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Centre backs down on appointment of judges, clears 4 names recommended by SC

The Centre had last month returned the Supreme Court collegium’s recommendation to elevate Jharkhand high court Chief Justice Bose and Gauhati high court Chief Justice Bopanna, asking the body to rethink its decision.

india Updated: May 22, 2019 23:51 IST
HT Correspondent
HT Correspondent
Hindustan Times, New Delhi
Supreme Court,SC judges,Chief justice
The names of Justices Bose and Bopanna were earlier returned by the government to the SC collegium citing seniority and representation of regions as the reasons. (Amal KS/HT PHOTO)

The Centre on Wednesday cleared the names of four judges to be elevated to the Supreme Court, a week after the collegium disagreed with the department of justice for the second time in a year over the issue of judicial appointments.

With the appointments of justices Aniruddha Bose, AS Bopanna, BR Gavai and Surya Kant, the number of judges in the apex court will go up to a full strength of 31.

A government notification said the four new SC judges will take oath on Friday at 10.30am.

The Centre had last month returned the Supreme Court collegium’s recommendation to elevate Jharkhand high court Chief Justice Bose and Gauhati high court Chief Justice Bopanna, asking the body to rethink its decision. On May 8, however, the collegium – a body of the SC’s top five judges headed by the Chief Justice of India – reiterated its April 12 recommendation to appoint them.

Following the government’s objection, the collegium said in its resolution that it kept in mind the twin parameters of seniority and merit while recommending the names.

“Since nothing adverse regarding competence, conduct or integrity of Justices Aniruddha Bose and AS Bopanna, has been pointed out”, their appointment was reiterated, according to the resolution.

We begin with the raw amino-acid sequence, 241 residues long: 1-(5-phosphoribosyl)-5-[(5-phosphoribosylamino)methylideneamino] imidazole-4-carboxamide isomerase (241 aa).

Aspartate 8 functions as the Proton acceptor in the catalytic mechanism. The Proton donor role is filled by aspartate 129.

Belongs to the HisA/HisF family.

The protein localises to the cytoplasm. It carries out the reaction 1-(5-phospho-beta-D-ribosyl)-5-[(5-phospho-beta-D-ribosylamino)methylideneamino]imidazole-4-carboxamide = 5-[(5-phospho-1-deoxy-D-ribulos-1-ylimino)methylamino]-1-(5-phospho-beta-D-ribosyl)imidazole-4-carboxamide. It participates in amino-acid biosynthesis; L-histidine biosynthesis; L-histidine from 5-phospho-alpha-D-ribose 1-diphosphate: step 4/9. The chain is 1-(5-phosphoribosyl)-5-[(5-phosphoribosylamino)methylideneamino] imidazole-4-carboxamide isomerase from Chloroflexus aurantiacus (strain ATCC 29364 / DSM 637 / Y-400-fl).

On the same day, the collegium also cleared the appointments of justice Gavai, a judge of the Bombay high court, and justice Kant, Chief Justice of the Punjab and Haryana high court.

Recommending the two other names, the collegium resolution said: “While recommending the names of Mr Justice Bhushan Ramkrishna Gavai and Mr Justice Surya Kant, the collegium has taken into consideration combined seniority on all-India basis of Chief Justices and senior Judges of high courts, apart from their competence, conduct and integrity. The collegium has also kept in mind the desirability of giving due representation on the bench of the Supreme Court, as far as possible, to all the high courts as well as to all sections of the society, including those belonging to SC/ST/OBC categories, women and minorities.”

On the issue of seniority of justice Gavai, the collegium said: “His recommendation, in no way, is to be misconstrued to mean that three senior-most Judges from Bombay High Court (two of whom are serving as Chief Justices) are less suitable than Mr. Justice Gavai.”

With justice Gavai’s appointment, the Supreme Court will have a judge belonging to the Scheduled Caste on the bench after a gap of a decade.

The developments come after the Centre had in April last year returned a file recommending justice KM Joseph’s appointment, which was first cleared by the collegium in January 2018. The government had contended that justice Joseph was not senior enough and that the Kerala high court, his parent HC, was adequately represented.

His name was reiterated by the collegium in July, eventually leading to the government clearing his appointment. The seniority issue is particularly important, if a judge is line to become the future CJI.

The SC and the government have been sparring over appointments ever since the apex court struck down the National Judicial Appointments Commission (NJAC) bill in 2015 that said all appointments to the higher judiciary would be made by the NJAC.

Advocate Viplav Sharma said, “ it s a welcome development that the supreme court will function at full strength. This will help in faster disposal of cases.”

The government had passed the bill in 2014. Subsequently, the two sides decided to agree to a Memorandum of Procedure on judicial appointments that would address gaps in the collegium system. Not much has progressed on this front.

First Published: May 22, 2019 16:00 IST